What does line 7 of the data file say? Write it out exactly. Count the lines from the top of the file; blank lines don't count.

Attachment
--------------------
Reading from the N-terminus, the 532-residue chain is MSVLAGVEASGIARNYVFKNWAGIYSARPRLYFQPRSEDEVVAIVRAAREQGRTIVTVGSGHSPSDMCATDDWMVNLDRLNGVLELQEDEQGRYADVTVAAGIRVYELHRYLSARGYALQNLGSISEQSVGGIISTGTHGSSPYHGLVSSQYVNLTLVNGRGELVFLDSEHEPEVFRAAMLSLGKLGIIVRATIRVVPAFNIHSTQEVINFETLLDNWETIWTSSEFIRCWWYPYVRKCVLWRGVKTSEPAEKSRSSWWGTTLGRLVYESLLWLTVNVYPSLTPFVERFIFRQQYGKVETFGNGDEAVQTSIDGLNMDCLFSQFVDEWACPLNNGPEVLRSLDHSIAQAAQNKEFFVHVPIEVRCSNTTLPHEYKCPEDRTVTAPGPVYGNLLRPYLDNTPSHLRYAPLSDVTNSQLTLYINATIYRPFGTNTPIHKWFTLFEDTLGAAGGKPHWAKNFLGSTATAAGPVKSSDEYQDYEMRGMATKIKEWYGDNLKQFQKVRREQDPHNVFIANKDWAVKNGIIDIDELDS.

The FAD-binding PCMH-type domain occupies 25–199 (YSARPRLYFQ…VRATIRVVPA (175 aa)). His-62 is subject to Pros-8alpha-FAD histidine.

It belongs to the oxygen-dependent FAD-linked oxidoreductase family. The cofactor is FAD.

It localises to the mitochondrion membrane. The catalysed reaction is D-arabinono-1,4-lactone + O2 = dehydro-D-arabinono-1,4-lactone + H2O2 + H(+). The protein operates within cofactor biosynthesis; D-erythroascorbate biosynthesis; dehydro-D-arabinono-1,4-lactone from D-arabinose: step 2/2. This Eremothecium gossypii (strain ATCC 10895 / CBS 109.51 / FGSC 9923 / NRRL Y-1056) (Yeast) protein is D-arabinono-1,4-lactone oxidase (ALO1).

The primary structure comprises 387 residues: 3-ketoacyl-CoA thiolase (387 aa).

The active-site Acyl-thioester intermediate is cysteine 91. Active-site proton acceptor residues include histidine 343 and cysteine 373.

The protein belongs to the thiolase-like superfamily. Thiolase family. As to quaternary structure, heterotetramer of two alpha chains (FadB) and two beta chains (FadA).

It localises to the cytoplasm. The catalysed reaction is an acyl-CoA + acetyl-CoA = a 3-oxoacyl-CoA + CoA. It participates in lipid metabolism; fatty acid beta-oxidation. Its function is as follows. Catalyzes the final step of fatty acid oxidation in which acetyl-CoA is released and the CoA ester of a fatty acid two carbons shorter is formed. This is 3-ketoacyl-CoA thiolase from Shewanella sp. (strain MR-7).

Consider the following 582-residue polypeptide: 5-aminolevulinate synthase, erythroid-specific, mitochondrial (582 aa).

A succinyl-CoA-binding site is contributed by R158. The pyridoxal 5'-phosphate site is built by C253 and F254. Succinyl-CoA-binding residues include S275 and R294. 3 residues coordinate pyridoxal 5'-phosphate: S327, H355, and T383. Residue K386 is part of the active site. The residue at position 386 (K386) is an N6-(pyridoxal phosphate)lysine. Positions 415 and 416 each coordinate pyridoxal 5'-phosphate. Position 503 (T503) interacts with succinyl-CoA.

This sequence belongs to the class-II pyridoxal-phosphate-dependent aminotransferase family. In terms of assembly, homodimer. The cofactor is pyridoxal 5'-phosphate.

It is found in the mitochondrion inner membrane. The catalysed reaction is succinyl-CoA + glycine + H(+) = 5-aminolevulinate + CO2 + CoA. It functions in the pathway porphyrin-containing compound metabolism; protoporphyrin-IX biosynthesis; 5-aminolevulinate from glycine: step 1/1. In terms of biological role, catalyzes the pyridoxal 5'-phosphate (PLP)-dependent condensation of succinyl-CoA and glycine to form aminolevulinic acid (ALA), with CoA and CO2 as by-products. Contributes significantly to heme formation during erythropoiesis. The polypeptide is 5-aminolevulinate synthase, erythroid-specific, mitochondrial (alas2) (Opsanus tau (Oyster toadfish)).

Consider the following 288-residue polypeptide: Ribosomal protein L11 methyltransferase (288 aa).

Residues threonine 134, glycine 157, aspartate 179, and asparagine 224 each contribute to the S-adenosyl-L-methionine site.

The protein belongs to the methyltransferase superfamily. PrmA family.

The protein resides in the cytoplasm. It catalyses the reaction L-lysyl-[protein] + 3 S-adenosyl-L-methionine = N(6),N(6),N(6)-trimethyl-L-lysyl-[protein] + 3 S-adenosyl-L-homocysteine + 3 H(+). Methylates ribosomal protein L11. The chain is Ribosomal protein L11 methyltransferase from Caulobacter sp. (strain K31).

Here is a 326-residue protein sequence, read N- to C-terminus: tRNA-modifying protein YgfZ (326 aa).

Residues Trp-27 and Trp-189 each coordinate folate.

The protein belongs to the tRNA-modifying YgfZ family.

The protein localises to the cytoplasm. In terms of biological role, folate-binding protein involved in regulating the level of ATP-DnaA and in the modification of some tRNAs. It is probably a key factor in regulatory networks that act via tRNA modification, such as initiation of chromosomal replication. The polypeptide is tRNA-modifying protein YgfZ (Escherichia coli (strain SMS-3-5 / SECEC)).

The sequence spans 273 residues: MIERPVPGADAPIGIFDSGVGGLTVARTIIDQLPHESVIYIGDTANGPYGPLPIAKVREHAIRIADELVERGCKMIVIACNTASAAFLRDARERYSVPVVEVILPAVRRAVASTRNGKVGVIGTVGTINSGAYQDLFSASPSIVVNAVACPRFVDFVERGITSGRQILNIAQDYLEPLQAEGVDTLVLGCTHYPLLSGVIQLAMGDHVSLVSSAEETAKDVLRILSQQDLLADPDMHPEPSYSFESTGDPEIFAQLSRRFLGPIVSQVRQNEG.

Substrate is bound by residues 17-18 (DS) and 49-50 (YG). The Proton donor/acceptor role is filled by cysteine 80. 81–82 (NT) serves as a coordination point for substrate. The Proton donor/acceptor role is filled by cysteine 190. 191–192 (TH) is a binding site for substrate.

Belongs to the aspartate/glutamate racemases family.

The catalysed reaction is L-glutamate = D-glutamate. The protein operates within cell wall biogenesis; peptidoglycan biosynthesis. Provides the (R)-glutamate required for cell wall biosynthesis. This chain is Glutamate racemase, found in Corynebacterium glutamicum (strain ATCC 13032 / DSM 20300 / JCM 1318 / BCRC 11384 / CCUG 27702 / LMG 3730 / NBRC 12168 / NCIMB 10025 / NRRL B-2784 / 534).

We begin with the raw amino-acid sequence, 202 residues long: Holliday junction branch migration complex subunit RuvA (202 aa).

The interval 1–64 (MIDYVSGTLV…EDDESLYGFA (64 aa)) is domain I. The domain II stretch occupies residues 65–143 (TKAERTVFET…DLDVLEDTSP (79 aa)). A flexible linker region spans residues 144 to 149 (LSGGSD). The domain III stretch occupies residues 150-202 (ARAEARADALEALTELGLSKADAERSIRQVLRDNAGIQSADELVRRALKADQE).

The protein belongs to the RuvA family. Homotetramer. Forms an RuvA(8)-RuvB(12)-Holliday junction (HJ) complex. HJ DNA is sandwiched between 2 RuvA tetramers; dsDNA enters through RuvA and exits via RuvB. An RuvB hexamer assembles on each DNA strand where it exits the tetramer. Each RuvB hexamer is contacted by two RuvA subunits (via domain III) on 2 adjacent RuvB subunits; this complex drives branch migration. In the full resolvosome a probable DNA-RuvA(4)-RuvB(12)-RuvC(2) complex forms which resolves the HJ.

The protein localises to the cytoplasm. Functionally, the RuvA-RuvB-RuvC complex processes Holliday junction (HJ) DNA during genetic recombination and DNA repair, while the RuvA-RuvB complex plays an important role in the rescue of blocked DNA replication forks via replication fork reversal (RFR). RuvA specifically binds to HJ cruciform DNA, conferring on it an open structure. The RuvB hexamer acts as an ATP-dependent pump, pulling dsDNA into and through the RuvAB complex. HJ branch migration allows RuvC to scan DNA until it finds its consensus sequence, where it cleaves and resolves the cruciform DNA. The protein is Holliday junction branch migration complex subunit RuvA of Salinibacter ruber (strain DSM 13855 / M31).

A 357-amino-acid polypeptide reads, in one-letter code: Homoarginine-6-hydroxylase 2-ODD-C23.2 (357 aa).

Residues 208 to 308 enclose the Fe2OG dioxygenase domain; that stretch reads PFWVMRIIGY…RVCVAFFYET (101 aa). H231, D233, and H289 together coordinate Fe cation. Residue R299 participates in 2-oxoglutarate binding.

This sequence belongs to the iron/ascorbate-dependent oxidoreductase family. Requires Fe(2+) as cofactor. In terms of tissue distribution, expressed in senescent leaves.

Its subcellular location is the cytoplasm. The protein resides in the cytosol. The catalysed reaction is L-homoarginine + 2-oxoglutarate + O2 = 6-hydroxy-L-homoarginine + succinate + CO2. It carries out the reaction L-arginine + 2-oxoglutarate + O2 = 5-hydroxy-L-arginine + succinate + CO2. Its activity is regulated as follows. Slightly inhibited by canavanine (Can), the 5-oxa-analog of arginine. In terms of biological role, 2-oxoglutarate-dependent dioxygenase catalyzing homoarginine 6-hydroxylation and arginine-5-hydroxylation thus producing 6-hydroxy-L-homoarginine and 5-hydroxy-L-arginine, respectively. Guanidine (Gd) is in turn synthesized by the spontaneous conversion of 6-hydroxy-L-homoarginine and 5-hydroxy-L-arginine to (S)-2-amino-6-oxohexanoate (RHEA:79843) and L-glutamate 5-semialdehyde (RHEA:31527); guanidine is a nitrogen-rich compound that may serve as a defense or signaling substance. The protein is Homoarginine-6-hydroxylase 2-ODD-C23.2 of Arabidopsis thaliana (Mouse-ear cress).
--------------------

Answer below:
The protein belongs to the thiolase-like superfamily. Thiolase family. As to quaternary structure, heterotetramer of two alpha chains (FadB) and two beta chains (FadA).